Saturday, December 15, 2007

Manual Pleasure

I am not a great photographer. I know only how to point and shoot an auto-everything camera. My photographs are plain, prosaic. I'm often frustrated that I don't know how use a camera the way I use a brush or a pencil (although, recently, inspired by Peter Beard, I've taken to using both on my photos). I have neither control over nor insight into how my camera functions, other than pushing its shutter button. Sadly, more and more cameras are operated by pushing just one button.
As my interest in real photography develops, the availability of traditional photographic materials is diminishing. Manual SLR and range-finder cameras are becoming fetish items while quality films and fibre-based papers are disappearing. Some are no longer manufactured. In Australia, it's difficult to find my favorite black-and-white 35mm film from Ilford
and there's only one Sydney-based photo-finisher who will process it and custom print the negatives 'by hand' rather than with digital media.
Digital cameras are easy to use but their images always seem flat to me, as if each shape has been cut-and-pasted into the frame. I'm so not a fan of computer-based photography. Using computers for photography is like using them for painting and drawing. It can be done, but the results are remote, artificial, and even the best works lack richness, let alone humanity and heart. They never make me feel anything.
In the traditional photographic works that interest me most – by people such as Edward Weston, Tina Modotti, Brassai, Manuel Alvarez Bravo, Robert Frank, Larry Clark, Penny Smith, and others – the camera becomes eye, mind, subconscious, and heart all at once. Ironically, as it's such an old, mechanical technology, it allows the viewer to experience the result more fully and realistically because there is something more than the image itself. And isn't that what real art is about?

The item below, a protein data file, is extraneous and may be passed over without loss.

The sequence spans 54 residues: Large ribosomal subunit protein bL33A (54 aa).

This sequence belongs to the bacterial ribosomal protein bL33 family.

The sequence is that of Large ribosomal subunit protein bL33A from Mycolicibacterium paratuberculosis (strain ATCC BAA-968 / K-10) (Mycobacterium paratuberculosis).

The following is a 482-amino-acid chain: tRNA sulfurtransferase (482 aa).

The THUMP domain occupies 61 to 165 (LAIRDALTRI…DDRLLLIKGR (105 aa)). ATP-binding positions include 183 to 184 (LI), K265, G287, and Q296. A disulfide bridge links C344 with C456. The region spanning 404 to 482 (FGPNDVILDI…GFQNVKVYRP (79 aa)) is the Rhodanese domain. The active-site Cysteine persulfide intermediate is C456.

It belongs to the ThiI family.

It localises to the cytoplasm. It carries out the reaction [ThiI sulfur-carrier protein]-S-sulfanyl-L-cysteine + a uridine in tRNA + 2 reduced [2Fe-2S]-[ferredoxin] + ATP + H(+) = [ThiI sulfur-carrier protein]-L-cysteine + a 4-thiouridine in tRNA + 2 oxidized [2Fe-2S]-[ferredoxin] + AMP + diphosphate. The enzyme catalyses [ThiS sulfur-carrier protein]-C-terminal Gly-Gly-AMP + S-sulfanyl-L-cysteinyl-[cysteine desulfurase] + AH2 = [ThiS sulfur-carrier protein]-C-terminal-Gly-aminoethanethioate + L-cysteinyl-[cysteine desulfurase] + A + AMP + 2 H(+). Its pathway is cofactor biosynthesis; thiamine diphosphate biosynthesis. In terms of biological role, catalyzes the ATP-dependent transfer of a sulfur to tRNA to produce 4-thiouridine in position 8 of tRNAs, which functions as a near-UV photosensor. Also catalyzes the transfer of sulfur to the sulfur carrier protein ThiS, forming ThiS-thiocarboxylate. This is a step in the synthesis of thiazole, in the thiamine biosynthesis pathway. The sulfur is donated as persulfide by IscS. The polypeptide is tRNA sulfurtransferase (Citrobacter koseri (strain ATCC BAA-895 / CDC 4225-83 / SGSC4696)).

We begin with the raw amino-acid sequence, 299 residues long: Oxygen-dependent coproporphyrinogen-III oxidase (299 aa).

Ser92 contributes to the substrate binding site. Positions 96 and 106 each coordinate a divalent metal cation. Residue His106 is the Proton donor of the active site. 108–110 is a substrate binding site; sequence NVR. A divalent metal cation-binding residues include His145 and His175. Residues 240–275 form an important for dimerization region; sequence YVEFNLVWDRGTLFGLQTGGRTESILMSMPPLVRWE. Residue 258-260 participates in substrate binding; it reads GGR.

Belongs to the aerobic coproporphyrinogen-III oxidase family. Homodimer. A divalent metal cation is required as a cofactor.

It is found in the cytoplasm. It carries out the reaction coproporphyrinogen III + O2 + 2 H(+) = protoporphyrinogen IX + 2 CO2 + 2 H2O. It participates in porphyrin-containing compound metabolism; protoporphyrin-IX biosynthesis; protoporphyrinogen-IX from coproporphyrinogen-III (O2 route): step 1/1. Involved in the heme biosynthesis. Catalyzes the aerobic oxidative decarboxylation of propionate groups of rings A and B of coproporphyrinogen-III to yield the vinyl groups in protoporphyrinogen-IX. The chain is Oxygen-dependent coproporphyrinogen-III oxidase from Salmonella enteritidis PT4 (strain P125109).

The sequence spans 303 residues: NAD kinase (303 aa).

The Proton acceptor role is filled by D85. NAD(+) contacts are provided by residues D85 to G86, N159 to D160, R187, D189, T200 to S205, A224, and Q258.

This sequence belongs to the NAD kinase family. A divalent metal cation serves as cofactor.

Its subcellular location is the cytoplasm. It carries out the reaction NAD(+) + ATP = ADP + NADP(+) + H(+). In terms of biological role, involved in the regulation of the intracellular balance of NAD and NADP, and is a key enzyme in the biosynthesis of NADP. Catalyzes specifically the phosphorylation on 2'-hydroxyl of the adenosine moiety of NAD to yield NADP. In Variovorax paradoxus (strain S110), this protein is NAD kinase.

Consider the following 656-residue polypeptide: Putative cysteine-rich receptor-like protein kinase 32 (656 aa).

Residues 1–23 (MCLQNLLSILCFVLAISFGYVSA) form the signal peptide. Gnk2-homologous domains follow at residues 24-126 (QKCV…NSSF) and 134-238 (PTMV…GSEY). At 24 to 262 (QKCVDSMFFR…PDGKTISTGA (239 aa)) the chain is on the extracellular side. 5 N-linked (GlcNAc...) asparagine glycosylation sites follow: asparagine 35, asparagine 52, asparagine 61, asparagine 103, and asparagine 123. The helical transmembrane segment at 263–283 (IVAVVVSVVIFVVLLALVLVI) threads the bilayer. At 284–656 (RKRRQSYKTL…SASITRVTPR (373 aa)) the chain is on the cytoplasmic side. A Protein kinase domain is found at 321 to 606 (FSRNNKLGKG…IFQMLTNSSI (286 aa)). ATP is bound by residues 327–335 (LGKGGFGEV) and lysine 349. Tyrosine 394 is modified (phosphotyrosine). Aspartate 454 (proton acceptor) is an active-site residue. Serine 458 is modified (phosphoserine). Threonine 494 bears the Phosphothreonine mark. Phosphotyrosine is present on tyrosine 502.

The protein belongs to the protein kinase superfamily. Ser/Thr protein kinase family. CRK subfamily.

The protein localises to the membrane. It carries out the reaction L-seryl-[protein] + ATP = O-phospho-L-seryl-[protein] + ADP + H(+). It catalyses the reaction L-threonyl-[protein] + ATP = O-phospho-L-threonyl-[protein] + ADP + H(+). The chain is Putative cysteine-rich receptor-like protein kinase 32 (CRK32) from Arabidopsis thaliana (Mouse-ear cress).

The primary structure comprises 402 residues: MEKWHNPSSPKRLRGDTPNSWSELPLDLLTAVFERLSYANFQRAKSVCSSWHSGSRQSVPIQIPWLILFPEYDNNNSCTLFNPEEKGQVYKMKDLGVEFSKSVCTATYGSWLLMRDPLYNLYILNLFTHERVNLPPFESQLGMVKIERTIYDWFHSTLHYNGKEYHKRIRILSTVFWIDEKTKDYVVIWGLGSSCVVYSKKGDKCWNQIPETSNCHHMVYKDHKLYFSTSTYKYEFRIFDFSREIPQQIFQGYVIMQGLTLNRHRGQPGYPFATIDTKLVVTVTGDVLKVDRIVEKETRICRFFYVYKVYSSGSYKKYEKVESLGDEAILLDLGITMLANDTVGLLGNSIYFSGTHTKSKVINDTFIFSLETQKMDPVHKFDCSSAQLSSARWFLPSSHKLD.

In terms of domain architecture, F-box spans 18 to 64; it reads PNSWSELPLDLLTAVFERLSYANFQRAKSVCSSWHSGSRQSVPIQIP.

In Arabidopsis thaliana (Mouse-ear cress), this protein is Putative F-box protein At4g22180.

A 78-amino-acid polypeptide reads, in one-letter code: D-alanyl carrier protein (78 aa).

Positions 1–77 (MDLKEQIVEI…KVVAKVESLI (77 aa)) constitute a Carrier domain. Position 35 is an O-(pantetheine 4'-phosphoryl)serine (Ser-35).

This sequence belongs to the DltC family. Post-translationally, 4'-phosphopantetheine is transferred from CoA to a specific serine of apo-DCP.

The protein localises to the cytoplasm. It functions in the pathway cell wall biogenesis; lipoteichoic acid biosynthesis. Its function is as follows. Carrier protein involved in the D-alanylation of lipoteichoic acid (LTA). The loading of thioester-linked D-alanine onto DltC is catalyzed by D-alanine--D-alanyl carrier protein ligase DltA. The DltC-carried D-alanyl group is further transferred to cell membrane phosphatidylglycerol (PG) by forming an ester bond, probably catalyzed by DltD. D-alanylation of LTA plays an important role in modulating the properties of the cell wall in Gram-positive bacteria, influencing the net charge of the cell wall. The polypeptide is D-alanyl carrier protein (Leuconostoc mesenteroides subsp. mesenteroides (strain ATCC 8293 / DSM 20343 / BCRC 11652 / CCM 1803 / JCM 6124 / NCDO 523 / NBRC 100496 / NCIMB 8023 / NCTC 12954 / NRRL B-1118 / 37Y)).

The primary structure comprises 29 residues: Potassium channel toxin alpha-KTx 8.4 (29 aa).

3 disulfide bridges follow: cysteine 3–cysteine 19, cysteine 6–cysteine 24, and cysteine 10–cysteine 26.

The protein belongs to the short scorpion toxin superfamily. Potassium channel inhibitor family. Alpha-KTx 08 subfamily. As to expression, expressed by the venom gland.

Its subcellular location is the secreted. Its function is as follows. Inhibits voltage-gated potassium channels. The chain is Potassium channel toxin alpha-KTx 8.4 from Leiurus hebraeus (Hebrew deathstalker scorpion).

Mark Biskeborn Blog said...

I love your drawings, paintings, and Divan Diva water color.
When I sell more of my novels I'll buy some of your works.

Anonymous said...

You should look into digital more, it has come a long way in the last few years. People are creating amazing works with it that would rival any traditional photography.

Descartes said...

I do think that it takes a bit more work, and maybe a bit more talent, to work with film. However, digital has come a long way.

If George Hurrell and Ansel Adams-my personal favorites from the good old days-were alive today, I think they would be using digital. High end digital cameras are every bit as good as film. And CCDs in the 10 to 20 megapixel range are getting cheaper and easier to use all the time.

Good luck with the film though, it is a challenging and fun medium.

Mike Wood said...

Interesting you linked to this. I shot film for the first time in a long time on the weekend - and had a tough time finding film. I think that if you shoot digital and review the image data after the fact, you would get to know what the settings did as you mucked around with camera controls. Later should you want to try an SLR you would be well equipped then to go all manual and mechanical and art with your photos. :)